... doubt that what Harlan feared would happen, had happened—that Deveny had come for Barbara. And Deveny had found her, through his dereliction. He had relaxed his vigilance for only a short time, and during ...
— 'Drag' Harlan • Charles Alden Seltzer

... could only forfeit his rights by apparent dereliction, and such dereliction of a valuable interest could not easily be presumed. Yet, according to the Twelve Tables, a prescription of one year for movables, and of two years for immovables, abolished ...
— The Great Events by Famous Historians, Volume 4 • Various

... said. "I shall not write to him. If you are fairly intelligent, Miss Affleck, and anxious to do your best, you will do very well, I dare say. References are of little use to me; I prefer to use my own judgment. But you must understand clearly that for every dereliction there is a fine, which is deducted from the salary. A printed copy of the rules will be given you. And you may be discharged at a moment's notice at ...
— Fan • Henry Harford

... unsuccessfully upon the snapping of His faith in His Father—from the time He was tempted to believe Himself forgotten, when hungering and physically reduced in the wilderness after His long fast, until the dreadful cry of dereliction from the Cross ...
— Towards the Great Peace • Ralph Adams Cram

... avoided without excluding the States, in their political capacities, wholly from a place in the organization of the national government. If this had been done, it would doubtless have been interpreted into an entire dereliction of the federal principle; and would certainly have deprived the State governments of that absolute safeguard which they will enjoy under this provision. But however wise it may have been to have submitted ...
— The Federalist Papers • Alexander Hamilton, John Jay, and James Madison

... by Junot had infuriated England, and not only Dalrymple and Burrard, but Wellesley himself, had been recalled to give an account of their conduct. The last was triumphantly vindicated; but while the others were not convicted of dereliction in duty, they were virtually withdrawn from active life. Sir John Moore was now in command of the English troops in the Peninsula. He had been reinforced with ten thousand men, and feeling sure of Portugal, had advanced into Spain. To Napoleon it seemed ...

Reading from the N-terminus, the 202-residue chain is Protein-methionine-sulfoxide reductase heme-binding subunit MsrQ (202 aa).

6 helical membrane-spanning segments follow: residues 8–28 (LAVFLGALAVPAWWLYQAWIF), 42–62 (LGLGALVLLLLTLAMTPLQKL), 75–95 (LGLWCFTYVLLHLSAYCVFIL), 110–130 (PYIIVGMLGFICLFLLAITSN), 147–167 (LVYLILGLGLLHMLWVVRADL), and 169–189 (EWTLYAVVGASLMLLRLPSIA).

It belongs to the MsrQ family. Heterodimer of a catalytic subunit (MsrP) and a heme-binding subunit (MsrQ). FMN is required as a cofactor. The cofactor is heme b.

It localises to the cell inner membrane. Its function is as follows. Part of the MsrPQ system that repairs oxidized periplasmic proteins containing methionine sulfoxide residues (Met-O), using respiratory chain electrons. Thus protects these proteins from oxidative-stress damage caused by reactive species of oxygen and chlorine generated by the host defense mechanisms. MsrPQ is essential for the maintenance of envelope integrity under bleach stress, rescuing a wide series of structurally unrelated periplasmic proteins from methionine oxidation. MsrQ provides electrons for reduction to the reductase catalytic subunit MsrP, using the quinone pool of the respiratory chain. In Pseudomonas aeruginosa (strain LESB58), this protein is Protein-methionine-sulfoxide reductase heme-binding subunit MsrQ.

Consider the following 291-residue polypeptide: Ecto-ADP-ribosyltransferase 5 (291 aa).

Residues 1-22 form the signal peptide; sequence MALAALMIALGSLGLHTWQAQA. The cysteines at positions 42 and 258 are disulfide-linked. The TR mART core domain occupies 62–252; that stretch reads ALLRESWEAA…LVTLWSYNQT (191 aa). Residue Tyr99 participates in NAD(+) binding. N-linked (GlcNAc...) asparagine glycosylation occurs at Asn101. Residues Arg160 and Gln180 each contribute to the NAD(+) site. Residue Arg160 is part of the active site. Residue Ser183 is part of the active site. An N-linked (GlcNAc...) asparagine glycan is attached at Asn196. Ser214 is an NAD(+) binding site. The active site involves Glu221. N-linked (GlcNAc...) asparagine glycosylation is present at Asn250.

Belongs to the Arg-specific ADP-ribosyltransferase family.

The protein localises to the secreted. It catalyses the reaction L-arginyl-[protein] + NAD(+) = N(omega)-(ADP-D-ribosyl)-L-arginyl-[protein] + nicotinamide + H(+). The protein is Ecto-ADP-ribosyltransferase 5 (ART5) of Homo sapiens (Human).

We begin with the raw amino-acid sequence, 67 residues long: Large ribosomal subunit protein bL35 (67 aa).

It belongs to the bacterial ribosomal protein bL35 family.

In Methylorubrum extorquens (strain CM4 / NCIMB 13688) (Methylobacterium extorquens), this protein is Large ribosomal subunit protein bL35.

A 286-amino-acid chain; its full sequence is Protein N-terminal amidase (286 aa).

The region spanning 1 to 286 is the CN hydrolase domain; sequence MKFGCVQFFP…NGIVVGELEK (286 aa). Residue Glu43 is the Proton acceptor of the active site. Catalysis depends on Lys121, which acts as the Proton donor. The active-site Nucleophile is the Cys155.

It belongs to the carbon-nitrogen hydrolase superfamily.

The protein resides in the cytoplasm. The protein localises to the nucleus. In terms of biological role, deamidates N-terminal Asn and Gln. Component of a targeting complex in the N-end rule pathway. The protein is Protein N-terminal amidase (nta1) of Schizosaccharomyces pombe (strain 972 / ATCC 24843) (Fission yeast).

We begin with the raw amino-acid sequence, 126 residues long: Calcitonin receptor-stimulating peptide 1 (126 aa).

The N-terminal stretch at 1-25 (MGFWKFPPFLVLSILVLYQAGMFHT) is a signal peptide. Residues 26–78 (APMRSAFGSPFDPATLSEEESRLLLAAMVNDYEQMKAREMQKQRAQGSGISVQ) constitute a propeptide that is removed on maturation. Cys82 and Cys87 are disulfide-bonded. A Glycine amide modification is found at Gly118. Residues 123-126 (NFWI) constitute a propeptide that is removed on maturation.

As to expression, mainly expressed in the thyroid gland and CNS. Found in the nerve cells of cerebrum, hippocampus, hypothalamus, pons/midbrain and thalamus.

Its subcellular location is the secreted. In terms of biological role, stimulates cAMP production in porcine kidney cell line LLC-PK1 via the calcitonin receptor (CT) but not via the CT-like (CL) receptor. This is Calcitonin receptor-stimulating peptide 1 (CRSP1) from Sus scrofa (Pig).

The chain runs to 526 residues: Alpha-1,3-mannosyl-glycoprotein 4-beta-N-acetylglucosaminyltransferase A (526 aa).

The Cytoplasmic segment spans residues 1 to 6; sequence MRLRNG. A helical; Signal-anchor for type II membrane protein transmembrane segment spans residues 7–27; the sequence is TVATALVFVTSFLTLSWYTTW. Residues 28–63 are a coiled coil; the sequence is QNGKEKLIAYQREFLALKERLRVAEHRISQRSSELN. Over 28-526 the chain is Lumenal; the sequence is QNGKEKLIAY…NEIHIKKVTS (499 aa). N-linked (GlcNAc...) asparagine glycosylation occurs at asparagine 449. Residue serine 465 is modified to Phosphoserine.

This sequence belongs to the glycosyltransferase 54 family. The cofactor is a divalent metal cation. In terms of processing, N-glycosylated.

— The Life of Napoleon Bonaparte - Vol. III. (of IV.) • William Milligan Sloane

... interview with Mr. Meredith which proved something of a shock to that abstracted gentleman. She pointed out to him, none too respectfully, his dereliction of duty in allowing a waif like Mary Vance to come into his family and associate with his children without knowing or learning ...
— Rainbow Valley • Lucy Maud Montgomery

... tendencies, and rests in careless indifference as to the probable future, will by his very heartlessness be benefitting his child, because his lack of forethought cannot operate as a contributory cause to dereliction. ...
— Jesus the Christ - A Study of the Messiah and His Mission According to Holy - Scriptures Both Ancient and Modern • James Edward Talmage

... spirit of its institution, and who was destined to succeed him in his headship, a cold and terrible epistle. 'Reflect upon your conduct. Let me know whether you acknowledge your sin, and tell me at the same time what punishment you are ready to undergo for this dereliction of duty.' Lainez expressed immediate submission in the most abject terms; he was ready to resign his post, abstain from preaching, confine his studies to the Breviary, walk as a beggar to Rome, and there teach grammar ...